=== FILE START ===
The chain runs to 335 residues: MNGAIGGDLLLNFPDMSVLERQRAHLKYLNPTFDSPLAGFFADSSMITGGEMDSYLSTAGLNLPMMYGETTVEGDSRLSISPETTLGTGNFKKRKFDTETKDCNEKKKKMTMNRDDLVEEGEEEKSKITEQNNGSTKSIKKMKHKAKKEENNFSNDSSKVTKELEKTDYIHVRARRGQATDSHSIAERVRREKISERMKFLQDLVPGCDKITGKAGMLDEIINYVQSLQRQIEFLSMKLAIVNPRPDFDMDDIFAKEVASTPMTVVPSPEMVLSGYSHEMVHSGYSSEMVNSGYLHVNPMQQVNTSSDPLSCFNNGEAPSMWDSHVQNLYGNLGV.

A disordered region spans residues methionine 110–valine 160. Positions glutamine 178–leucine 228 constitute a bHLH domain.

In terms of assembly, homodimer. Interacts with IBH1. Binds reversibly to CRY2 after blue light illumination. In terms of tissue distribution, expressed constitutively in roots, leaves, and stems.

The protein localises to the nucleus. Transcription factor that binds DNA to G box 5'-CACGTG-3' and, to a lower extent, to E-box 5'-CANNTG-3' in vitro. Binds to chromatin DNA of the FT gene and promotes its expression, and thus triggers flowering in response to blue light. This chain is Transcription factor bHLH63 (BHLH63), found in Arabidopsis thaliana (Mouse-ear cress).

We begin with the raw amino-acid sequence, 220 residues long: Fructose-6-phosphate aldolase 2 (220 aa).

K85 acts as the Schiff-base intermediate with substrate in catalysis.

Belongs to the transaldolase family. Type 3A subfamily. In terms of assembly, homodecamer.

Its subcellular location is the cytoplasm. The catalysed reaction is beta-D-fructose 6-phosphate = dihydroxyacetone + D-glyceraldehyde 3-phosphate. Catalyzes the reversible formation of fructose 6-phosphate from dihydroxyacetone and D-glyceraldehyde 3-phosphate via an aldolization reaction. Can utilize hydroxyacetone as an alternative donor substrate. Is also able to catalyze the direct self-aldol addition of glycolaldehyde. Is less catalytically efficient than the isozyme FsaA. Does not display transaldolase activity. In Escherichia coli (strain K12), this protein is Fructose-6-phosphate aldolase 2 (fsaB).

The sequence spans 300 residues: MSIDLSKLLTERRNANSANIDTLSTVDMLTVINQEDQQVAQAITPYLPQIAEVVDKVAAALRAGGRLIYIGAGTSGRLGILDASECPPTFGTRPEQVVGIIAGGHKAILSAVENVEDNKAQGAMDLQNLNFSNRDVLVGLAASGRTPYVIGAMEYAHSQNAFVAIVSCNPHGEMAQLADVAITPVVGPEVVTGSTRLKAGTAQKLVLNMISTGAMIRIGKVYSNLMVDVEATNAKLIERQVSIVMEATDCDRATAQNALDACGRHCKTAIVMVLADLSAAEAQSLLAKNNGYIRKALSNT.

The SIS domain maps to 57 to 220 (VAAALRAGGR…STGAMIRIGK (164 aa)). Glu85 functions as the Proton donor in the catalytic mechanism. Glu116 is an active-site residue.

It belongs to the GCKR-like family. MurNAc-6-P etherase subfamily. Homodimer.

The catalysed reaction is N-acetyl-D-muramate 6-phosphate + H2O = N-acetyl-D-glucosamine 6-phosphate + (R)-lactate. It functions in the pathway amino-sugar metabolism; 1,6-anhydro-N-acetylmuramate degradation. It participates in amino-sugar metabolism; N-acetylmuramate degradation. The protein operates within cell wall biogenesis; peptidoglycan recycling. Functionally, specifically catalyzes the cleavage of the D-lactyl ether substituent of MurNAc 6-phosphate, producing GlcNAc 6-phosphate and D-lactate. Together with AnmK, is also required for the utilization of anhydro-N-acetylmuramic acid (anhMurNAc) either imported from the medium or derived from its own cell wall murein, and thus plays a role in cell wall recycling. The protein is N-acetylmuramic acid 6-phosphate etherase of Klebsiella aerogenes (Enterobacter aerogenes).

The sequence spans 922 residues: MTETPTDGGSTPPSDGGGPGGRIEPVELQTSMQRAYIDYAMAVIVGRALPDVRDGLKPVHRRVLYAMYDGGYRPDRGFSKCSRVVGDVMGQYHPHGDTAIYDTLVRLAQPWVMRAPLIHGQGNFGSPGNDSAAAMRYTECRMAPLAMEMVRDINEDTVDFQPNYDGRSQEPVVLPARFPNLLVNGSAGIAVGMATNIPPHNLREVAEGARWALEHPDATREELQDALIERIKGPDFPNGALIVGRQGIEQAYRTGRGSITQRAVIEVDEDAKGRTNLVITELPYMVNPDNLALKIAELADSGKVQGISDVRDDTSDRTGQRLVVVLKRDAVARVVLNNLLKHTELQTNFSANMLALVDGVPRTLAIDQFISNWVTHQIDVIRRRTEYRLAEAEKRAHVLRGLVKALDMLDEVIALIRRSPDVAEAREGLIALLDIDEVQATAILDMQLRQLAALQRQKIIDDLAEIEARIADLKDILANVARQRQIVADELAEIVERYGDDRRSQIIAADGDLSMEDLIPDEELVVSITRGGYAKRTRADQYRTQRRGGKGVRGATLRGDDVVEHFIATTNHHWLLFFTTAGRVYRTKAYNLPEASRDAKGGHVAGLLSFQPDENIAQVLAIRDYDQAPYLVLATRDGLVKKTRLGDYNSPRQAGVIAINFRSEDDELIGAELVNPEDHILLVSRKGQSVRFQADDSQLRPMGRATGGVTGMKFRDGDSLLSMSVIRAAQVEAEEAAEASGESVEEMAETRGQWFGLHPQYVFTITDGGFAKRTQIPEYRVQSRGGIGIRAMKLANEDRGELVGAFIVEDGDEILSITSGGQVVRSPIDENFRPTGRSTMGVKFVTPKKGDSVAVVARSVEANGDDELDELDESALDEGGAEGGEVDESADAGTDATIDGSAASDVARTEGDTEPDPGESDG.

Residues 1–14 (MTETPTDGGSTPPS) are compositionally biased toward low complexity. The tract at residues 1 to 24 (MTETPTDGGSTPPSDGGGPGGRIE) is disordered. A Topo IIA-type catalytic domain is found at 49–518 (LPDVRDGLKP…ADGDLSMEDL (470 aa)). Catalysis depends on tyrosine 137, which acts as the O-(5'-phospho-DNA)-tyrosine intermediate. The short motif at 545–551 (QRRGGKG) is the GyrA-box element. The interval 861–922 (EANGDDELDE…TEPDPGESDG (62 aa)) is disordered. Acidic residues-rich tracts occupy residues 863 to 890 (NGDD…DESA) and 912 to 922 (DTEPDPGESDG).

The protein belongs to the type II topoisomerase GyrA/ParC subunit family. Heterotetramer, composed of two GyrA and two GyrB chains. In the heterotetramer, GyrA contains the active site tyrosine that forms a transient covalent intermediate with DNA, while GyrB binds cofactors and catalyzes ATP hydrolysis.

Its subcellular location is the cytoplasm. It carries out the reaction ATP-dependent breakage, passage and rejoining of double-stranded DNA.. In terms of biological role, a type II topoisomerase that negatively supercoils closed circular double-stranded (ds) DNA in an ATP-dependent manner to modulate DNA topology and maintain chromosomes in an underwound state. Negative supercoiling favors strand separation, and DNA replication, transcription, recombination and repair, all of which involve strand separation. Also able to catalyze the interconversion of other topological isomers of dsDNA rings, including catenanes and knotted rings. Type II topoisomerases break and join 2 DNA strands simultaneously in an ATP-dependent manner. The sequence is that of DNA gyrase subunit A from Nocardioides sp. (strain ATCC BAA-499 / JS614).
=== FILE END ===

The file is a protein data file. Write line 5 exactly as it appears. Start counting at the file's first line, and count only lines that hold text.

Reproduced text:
We begin with the raw amino-acid sequence, 220 residues long: Fructose-6-phosphate aldolase 2 (220 aa).